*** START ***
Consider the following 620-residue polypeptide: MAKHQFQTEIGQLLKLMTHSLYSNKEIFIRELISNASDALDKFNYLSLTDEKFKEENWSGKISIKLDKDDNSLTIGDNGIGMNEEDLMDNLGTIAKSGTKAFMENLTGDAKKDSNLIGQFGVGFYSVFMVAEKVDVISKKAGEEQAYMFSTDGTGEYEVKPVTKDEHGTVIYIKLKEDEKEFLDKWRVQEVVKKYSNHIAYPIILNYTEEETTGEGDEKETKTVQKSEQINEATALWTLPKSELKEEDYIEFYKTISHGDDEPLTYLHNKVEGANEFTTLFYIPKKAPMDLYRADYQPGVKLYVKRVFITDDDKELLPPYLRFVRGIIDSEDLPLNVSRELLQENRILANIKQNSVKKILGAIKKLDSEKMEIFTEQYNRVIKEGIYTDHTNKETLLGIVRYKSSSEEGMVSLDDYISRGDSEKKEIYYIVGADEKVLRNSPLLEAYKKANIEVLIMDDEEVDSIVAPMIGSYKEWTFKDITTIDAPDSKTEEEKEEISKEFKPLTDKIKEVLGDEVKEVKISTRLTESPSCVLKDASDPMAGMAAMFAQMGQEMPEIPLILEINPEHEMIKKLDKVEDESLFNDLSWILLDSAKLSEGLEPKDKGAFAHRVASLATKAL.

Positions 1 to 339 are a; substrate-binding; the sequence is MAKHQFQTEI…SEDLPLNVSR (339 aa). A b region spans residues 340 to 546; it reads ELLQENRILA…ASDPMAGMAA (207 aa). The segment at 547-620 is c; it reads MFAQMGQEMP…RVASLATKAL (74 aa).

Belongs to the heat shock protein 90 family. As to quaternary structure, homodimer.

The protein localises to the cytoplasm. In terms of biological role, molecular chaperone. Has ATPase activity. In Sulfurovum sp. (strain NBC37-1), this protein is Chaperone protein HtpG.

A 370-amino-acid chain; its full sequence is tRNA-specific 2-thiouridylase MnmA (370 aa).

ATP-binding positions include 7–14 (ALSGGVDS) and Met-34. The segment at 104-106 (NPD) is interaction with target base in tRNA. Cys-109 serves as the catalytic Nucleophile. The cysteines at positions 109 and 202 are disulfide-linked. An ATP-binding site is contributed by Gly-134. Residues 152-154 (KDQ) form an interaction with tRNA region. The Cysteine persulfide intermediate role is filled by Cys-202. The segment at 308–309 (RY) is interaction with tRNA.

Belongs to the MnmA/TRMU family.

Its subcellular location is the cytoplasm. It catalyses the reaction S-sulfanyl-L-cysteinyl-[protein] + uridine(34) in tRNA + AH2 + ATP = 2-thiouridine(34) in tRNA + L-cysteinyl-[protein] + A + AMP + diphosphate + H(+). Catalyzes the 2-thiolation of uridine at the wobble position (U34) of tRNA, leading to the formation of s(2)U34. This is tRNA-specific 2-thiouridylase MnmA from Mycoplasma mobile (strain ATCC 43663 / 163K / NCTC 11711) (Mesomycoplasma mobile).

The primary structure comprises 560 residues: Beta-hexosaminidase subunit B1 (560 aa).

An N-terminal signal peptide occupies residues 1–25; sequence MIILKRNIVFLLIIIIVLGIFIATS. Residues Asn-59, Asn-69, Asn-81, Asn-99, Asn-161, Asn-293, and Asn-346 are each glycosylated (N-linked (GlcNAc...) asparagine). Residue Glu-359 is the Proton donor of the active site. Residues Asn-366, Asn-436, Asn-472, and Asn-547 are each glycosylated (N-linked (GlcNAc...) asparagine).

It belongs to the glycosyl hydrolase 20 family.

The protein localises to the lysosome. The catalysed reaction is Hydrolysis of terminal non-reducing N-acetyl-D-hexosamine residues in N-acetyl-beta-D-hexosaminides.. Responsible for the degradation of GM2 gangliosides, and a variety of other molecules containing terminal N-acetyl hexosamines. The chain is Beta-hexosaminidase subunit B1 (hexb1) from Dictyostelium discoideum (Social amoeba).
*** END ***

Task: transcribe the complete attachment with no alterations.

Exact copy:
Consider the following 620-residue polypeptide: MAKHQFQTEIGQLLKLMTHSLYSNKEIFIRELISNASDALDKFNYLSLTDEKFKEENWSGKISIKLDKDDNSLTIGDNGIGMNEEDLMDNLGTIAKSGTKAFMENLTGDAKKDSNLIGQFGVGFYSVFMVAEKVDVISKKAGEEQAYMFSTDGTGEYEVKPVTKDEHGTVIYIKLKEDEKEFLDKWRVQEVVKKYSNHIAYPIILNYTEEETTGEGDEKETKTVQKSEQINEATALWTLPKSELKEEDYIEFYKTISHGDDEPLTYLHNKVEGANEFTTLFYIPKKAPMDLYRADYQPGVKLYVKRVFITDDDKELLPPYLRFVRGIIDSEDLPLNVSRELLQENRILANIKQNSVKKILGAIKKLDSEKMEIFTEQYNRVIKEGIYTDHTNKETLLGIVRYKSSSEEGMVSLDDYISRGDSEKKEIYYIVGADEKVLRNSPLLEAYKKANIEVLIMDDEEVDSIVAPMIGSYKEWTFKDITTIDAPDSKTEEEKEEISKEFKPLTDKIKEVLGDEVKEVKISTRLTESPSCVLKDASDPMAGMAAMFAQMGQEMPEIPLILEINPEHEMIKKLDKVEDESLFNDLSWILLDSAKLSEGLEPKDKGAFAHRVASLATKAL.

Positions 1 to 339 are a; substrate-binding; the sequence is MAKHQFQTEI…SEDLPLNVSR (339 aa). A b region spans residues 340 to 546; it reads ELLQENRILA…ASDPMAGMAA (207 aa). The segment at 547-620 is c; it reads MFAQMGQEMP…RVASLATKAL (74 aa).

Belongs to the heat shock protein 90 family. As to quaternary structure, homodimer.

The protein localises to the cytoplasm. In terms of biological role, molecular chaperone. Has ATPase activity. In Sulfurovum sp. (strain NBC37-1), this protein is Chaperone protein HtpG.

A 370-amino-acid chain; its full sequence is tRNA-specific 2-thiouridylase MnmA (370 aa).

ATP-binding positions include 7–14 (ALSGGVDS) and Met-34. The segment at 104-106 (NPD) is interaction with target base in tRNA. Cys-109 serves as the catalytic Nucleophile. The cysteines at positions 109 and 202 are disulfide-linked. An ATP-binding site is contributed by Gly-134. Residues 152-154 (KDQ) form an interaction with tRNA region. The Cysteine persulfide intermediate role is filled by Cys-202. The segment at 308–309 (RY) is interaction with tRNA.

Belongs to the MnmA/TRMU family.

Its subcellular location is the cytoplasm. It catalyses the reaction S-sulfanyl-L-cysteinyl-[protein] + uridine(34) in tRNA + AH2 + ATP = 2-thiouridine(34) in tRNA + L-cysteinyl-[protein] + A + AMP + diphosphate + H(+). Catalyzes the 2-thiolation of uridine at the wobble position (U34) of tRNA, leading to the formation of s(2)U34. This is tRNA-specific 2-thiouridylase MnmA from Mycoplasma mobile (strain ATCC 43663 / 163K / NCTC 11711) (Mesomycoplasma mobile).

The primary structure comprises 560 residues: Beta-hexosaminidase subunit B1 (560 aa).

An N-terminal signal peptide occupies residues 1–25; sequence MIILKRNIVFLLIIIIVLGIFIATS. Residues Asn-59, Asn-69, Asn-81, Asn-99, Asn-161, Asn-293, and Asn-346 are each glycosylated (N-linked (GlcNAc...) asparagine). Residue Glu-359 is the Proton donor of the active site. Residues Asn-366, Asn-436, Asn-472, and Asn-547 are each glycosylated (N-linked (GlcNAc...) asparagine).

It belongs to the glycosyl hydrolase 20 family.

The protein localises to the lysosome. The catalysed reaction is Hydrolysis of terminal non-reducing N-acetyl-D-hexosamine residues in N-acetyl-beta-D-hexosaminides.. Responsible for the degradation of GM2 gangliosides, and a variety of other molecules containing terminal N-acetyl hexosamines. The chain is Beta-hexosaminidase subunit B1 (hexb1) from Dictyostelium discoideum (Social amoeba).